Johanna Blakely: Lessons from fashion’s free culture (Transcript)

I heard this amazing story about Miuccia Prada. She’s an Italian fashion designer. She goes to this vintage store in Paris with a friend of hers. She’s rooting around, she finds this one jacket by Balenciaga — she loves it. She’s turning it inside out. She’s looking at the seams. She’s looking at the construction.

Her friend says, “Buy it already.” She said, “I’ll buy it, but I’m also going to replicate it.”

Now, the academics in this audience may think, “Well, that sounds like plagiarism.” But to a fashionista, what it really is is a sign of Prada’s genius: that she can root through the history of fashion and pick the one jacket that doesn’t need to be changed by one iota, and to be current and to be now.

You might also be asking whether it’s possible that this is illegal for her to do this. Well, it turns out that it’s actually not illegal. In the fashion industry, there’s very little intellectual property protection. They have trademark protection, but no copyright protection and no patent protection to speak of. All they have, really, is trademark protection, and so it means that anybody could copy any garment on any person in this room and sell it as their own design.

The only thing that they can’t copy is the actual trademark label within that piece of apparel. That’s one reason that you see logos splattered all over these products. It’s because it’s a lot harder for knock-off artists to knock off these designs because they can’t knock off the logo. But if you go to Santee Alley, yeah… Well, yeah Canal Street, I know.

And sometimes these are fun, right? Now, the reason for this, the reason that the fashion industry doesn’t have any copyright protection is because the courts decided long ago that apparel is too utilitarian to qualify for copyright protection. They didn’t want a handful of designers owning the seminal building blocks of our clothing.

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And then everybody else would have to license this cuff or this sleeve because Joe Blow owns it. But too utilitarian? I mean is that the way you think of fashion? This is Vivienne Westwood. No! We think of it as maybe too silly, too unnecessary.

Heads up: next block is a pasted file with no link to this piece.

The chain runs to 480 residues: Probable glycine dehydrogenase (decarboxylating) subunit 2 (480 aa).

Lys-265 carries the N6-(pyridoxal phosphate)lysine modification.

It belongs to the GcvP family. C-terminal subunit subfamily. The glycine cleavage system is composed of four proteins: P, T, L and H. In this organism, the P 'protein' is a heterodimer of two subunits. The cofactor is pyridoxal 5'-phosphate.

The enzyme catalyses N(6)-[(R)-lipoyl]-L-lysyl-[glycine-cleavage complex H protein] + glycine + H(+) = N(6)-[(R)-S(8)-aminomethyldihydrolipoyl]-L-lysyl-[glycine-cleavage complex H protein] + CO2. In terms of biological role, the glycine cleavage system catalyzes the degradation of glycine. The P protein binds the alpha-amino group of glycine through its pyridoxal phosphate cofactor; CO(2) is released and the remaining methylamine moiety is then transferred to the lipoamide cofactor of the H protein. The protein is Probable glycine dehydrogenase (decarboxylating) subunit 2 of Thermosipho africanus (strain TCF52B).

Now, those of you who are familiar with the logic behind copyright protection — which is that without ownership, there is no incentive to innovate — might be really surprised by both the critical success of the fashion industry and the economic success of this industry.

What I’m going to argue today is that because there’s no copyright protection in the fashion industry, fashion designers have actually been able to elevate utilitarian design, things to cover our naked bodies, into something that we consider art.

Because there’s no copyright protection in this industry, there’s a very open and creative ecology of creativity. Unlike their creative brothers and sisters, who are sculptors or photographers or filmmakers or musicians, fashion designers can sample from all their peers’ designs. They can take any element from any garment from the history of fashion and incorporate it into their own design.

They’re also notorious for riffing off of the zeitgeist. And here, I suspect, they were influenced by the costumes in Avatar. Maybe just a little. Can’t copyright a costume either.

Now, fashion designers have the broadest palette imaginable in this creative industry. This wedding dress here is actually made of sporks, and this dress is actually made of aluminum. I’ve heard this dress actually sort of sounds like wind chimes as they walk through.

So, one of the magical side effects of having a culture of copying, which is really what it is, is the establishment of trends. People think this is a magical thing. How does it happen? Well, it’s because it’s legal for people to copy one another.

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Some people believe that there are a few people at the top of the fashion food chain who sort of dictate to us what we’re all going to wear, but if you talk to any designer at any level, including these high-end designers, they always say their main inspiration comes from the street: where people like you and me remix and match our own fashion looks. And that’s where they really get a lot of their creative inspiration, so it’s both a top-down and a bottom-up kind of industry.

Now, the fast fashion giants have probably benefited the most from the lack of copyright protection in the fashion industry. They are notorious for knocking off high-end designs and selling them at very low prices. And they’ve been faced with a lot of lawsuits, but those lawsuits are usually not won by fashion designers.

The courts have said over and over again, “You don’t need any more intellectual property protection.” When you look at copies like this, you wonder: How do the luxury high-end brands remain in business? If you can get it for 200 bucks, why pay a thousand? Well, that’s one reason we had a conference here at USC a few years ago.

We invited Tom Ford to come — the conference was called, “Ready to Share: Fashion and the Ownership of Creativity” — and we asked him exactly this question. Here’s what he had to say. He had just come off a successful stint as the lead designer at Gucci, in case you didn’t know.

Tom Ford: And we found after much research that — actually not much research, quite simple research — that the counterfeit customer was not our customer.

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